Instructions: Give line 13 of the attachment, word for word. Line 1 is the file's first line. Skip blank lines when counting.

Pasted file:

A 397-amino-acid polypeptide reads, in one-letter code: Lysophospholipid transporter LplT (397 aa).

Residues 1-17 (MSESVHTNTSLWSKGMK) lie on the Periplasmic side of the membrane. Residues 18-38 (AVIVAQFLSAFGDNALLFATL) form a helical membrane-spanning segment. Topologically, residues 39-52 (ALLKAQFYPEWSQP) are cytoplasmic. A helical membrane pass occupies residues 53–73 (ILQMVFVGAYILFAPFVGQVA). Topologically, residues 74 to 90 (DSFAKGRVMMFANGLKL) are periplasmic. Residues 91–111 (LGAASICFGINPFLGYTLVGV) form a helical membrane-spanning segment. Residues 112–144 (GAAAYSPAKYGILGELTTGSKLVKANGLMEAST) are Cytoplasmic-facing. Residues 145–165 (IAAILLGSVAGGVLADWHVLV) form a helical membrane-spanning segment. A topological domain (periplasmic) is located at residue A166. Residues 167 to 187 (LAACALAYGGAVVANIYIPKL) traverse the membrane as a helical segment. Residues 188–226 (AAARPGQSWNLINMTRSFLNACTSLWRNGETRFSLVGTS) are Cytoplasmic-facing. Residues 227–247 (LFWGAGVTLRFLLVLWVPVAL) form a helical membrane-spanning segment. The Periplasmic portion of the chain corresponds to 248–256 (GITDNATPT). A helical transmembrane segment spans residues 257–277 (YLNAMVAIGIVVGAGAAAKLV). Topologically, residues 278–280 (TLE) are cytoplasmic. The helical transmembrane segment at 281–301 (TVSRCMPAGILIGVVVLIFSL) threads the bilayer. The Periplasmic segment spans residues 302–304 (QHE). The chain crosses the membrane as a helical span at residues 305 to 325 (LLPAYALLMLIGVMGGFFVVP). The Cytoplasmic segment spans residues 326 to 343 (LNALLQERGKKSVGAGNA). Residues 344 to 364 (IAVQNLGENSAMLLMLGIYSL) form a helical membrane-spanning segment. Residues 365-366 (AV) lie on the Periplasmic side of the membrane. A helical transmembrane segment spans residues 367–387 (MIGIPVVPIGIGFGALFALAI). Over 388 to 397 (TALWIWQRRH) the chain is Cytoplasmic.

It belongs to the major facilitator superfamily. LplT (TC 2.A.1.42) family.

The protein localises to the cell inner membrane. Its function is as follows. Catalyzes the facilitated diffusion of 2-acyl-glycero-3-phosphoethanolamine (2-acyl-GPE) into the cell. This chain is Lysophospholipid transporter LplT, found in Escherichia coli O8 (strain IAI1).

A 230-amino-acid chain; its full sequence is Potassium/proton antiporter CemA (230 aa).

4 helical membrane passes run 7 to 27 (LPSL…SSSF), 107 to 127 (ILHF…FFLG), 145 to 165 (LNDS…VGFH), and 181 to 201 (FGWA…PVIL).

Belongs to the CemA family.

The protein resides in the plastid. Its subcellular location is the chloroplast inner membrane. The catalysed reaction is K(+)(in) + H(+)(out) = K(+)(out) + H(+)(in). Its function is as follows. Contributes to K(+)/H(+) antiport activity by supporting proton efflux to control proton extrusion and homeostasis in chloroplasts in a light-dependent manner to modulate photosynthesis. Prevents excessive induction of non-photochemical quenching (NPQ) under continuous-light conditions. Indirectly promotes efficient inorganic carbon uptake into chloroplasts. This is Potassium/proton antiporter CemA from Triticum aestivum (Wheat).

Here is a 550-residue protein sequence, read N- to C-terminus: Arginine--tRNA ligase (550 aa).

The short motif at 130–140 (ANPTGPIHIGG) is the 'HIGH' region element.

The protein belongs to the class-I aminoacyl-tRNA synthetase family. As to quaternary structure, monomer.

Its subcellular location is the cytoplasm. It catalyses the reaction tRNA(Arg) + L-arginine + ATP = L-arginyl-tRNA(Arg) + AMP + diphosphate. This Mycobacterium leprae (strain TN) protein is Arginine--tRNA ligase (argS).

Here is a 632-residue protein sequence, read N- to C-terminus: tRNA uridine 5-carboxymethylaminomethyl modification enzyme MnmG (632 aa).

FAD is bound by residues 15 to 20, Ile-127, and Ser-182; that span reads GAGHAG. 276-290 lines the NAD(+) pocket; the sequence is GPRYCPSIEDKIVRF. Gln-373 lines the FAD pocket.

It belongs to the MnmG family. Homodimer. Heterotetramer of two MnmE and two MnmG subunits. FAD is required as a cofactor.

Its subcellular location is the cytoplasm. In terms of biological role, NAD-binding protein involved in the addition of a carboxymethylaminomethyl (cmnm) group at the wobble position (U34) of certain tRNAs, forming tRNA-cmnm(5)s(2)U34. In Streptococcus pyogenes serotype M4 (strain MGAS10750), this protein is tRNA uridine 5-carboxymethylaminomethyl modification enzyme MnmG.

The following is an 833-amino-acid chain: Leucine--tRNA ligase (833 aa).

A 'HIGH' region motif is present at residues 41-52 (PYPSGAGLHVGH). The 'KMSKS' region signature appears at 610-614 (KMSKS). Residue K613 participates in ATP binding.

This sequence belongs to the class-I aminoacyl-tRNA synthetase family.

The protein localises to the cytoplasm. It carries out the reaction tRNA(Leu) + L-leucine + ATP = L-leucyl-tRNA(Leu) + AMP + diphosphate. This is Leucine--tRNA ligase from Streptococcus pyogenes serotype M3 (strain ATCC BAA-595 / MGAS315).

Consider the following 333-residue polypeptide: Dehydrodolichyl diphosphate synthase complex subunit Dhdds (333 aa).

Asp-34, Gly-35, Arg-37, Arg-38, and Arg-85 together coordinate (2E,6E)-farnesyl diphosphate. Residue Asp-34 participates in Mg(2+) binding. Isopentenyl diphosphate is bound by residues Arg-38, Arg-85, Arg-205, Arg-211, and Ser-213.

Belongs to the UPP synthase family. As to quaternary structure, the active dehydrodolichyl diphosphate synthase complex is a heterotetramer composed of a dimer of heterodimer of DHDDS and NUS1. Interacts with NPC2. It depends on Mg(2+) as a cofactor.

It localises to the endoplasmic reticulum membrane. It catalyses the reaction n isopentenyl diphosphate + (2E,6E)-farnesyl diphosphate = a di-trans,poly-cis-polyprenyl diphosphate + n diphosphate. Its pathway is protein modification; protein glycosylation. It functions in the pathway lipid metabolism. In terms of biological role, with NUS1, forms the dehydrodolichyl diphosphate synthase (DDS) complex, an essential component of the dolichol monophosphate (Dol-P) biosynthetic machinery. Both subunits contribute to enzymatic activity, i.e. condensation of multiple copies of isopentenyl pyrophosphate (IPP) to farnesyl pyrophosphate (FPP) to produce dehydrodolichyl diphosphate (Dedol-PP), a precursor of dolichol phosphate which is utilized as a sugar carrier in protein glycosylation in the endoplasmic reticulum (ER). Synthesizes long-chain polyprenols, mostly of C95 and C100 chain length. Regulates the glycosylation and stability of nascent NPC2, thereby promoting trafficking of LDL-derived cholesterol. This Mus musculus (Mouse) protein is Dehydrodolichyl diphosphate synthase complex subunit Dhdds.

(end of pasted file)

Here is a 632-residue protein sequence, read N- to C-terminus: tRNA uridine 5-carboxymethylaminomethyl modification enzyme MnmG (632 aa).